Tharsis – Review
Follow Genre: Board Game, Strategy
Developer: Choice Provisions
Publisher: QubicGames
Platform: Nintendo Switch, PC (Steam), PS4
Tested on: Nintendo Switch

Tharsis – Review

Site Score
Good: Entertaining
Bad: Heavily RNG dependent
User Score
(3 votes)
Click to vote
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Rating: 7.7/10 (3 votes cast)

The board game market has always been a prolific one, having existed for ages. In recent times, these board games have started to have ports to digital versions; some have been released and only exist digitally. This latter case applies to Tharsis, a digital board game with a focus on strategy, originally released in 2016 and now re-released for Nintendo Switch.


The story of Tharsis revolves around the crew of the space station known as The Iktiomi. This space station has been sent to Mars to research an unknown anomaly. During the trip, the station is struck by disasters, ranging from system failures to meteor rains.

In order to survive, the crew must rush to fix everything in time. If they manage to survive until the fourth week, a transmission from Tharsis on Mars will be received, showing a video with several figures wearing the same suits as the crew. After 10 weeks, Mars will be reached and depending on how many of the crew survive, one of the different endings will be unlocked.

The story of this game is not the main focus at all; it’s just there to give the events a reason, being little more than a set for a play.


Tharsis has decent graphics; there is nothing really special about them, with possibly the exception on its in-game graphics, which have quite a plastic-like appearance, making the models look stiff and somewhat samey.

There’s not much going for the graphics, being mostly reduced to the few character models and the station itself, the first having very little variation between each of them. Several images appear during cutscenes, which are very well done.


The sound department in Tharsis is not very well handled in general. The soundtrack keeps on restarting at the end of each day, making it so it’s quite hard to listen to a whole song. There’s a good amount of SFX added into the game, but these are not particularly good, mostly ending up as white noise, which becomes stale and an annoyance sooner rather than later.

A point in favor of the game’s sound is that it features complete voice acting for all of its cutscenes. This also includes an interesting feature where if one of the characters dies, and it happens to be the narrator, one of the other crew members will take over the narration for the remainder of the game.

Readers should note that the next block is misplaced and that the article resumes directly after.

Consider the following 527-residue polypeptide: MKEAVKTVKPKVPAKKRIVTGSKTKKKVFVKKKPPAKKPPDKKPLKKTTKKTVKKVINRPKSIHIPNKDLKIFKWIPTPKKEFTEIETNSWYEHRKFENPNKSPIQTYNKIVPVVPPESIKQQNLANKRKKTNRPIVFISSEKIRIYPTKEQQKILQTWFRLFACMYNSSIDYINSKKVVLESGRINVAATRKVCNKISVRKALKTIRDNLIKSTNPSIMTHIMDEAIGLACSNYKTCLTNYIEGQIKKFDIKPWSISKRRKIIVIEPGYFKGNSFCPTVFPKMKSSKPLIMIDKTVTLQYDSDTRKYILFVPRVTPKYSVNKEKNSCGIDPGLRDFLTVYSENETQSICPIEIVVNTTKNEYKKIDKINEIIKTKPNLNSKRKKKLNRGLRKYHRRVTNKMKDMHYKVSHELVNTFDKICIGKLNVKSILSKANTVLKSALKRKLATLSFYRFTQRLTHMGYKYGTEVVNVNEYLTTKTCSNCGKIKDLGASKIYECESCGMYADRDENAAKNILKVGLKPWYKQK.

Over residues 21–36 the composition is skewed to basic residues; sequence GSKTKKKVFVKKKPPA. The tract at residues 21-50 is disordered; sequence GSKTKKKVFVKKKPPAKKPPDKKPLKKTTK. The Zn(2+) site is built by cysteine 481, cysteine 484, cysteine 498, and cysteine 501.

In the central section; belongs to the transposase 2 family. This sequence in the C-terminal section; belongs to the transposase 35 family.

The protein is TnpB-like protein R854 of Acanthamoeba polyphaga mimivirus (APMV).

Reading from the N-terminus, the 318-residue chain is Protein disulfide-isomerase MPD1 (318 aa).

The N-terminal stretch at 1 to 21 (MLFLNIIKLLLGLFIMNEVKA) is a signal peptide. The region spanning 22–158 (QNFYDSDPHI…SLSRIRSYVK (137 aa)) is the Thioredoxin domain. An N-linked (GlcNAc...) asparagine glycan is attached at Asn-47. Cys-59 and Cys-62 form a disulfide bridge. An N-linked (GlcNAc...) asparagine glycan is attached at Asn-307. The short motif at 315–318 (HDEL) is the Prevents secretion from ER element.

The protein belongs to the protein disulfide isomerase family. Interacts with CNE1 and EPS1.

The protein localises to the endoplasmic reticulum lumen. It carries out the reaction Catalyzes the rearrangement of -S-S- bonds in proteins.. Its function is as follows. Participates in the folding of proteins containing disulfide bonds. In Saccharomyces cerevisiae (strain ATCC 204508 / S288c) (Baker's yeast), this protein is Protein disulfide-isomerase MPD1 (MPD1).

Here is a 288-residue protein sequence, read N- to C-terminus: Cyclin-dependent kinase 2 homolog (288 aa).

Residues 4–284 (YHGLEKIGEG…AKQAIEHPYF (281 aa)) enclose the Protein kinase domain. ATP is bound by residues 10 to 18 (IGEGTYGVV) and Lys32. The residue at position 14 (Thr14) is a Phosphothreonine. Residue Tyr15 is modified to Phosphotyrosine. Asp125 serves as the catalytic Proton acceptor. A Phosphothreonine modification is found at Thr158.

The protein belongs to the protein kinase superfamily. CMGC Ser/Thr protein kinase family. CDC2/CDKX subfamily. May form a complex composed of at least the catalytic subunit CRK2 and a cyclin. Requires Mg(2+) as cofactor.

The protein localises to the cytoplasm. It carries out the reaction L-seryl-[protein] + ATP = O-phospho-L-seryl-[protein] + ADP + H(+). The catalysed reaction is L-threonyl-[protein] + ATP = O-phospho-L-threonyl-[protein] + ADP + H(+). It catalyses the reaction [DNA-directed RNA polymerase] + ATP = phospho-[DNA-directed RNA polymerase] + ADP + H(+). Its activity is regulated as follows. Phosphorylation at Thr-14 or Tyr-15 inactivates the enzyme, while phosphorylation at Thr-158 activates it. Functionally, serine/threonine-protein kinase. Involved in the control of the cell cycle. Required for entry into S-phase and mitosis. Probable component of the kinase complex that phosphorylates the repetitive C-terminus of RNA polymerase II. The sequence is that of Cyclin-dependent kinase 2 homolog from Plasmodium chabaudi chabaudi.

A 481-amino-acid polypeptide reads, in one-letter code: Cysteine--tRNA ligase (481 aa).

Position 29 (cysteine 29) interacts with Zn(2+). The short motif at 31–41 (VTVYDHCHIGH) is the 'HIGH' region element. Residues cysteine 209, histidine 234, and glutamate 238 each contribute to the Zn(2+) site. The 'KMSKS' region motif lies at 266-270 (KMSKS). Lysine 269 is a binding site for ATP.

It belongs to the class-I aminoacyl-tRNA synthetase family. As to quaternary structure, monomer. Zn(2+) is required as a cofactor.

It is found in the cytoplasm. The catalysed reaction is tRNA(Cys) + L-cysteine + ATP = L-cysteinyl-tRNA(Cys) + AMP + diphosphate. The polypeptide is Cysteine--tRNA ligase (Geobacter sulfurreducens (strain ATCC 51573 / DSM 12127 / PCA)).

Tharsis claims to be a strategy game, but ends up ultimately failing. There is a very large amount of RNG involved in the game, making the strategic part of the game fall short. For example, the player may have an idea of what they want to do, but in the end, it will be the rolls making it viable or not.

The gameplay consists of several events appearing per week, these being of different importance and type; some may damage the hull or the crew, while others may make systems fail or remove dice. As the game progresses, more events of higher importance start to appear, usually involving higher rolls, this meaning several characters are usually required to clear a single event. With this, the game forces the player to decide which events to prioritize, leaving the others unfulfilled.

The problem with this style of game is what was previously mentioned, the wildness of the RNG involved, or rather, that it’s too involved. There is nothing that can be done without rolling dice, thus meaning every single thing is in the hands of luck. An event may end up requiring the whole crew to clear, implying other events won’t be solved and the modules of the station, with uses such as recovering dice or health, won’t be used.

All of this comes without mentioning the hazards that appear on different events. These can be of three types: stasis, void, and injury. These activate whenever a rolled die matches the number they show, the first will prevent those die to be re-rolled, the second will delete them and the third will deal one point of damage to the character per dice matched. All this ends up meaning is that, even in the case there is a perfect roll, there is still a chance for it to be useless.

These faults end up making the game have too much artificial difficulty. The challenge is not on strategizing to solve the problems, but rather on if the RNG will allow you to roll high enough to clear the events.


Tharsis is not a bad game, it’s entertaining and has quality, but hasn’t been polished and balanced enough to keep the players engaged for a long time. This means it ends up becoming the type of game that may be played to kill an hour of empty time, not one that will make the player come back out of interest.

Personal Opinion

“Tharsis is entertaining; the runs may range from 10 minutes to over 30 depending on your luck. It is not a difficult game to play, at all, instead being a difficult game to win. What I mean with this, is that there is no “getting good” at this game, you’ll end up doing the same every run, hoping your dice roll high enough to be useful without matching the hazards. Having no skill involved makes the game accessible, but at the same time, it handicaps the ability of the game to keep a player engaged. Without the possibility to improve, there is no reason to come back to a game which doesn’t have any other saving graces to compensate.”

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Rating: 7.7/10 (3 votes cast)
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Tharsis - Review, 7.7 out of 10 based on 3 ratings

No longer writing for the site, pursuing other things.

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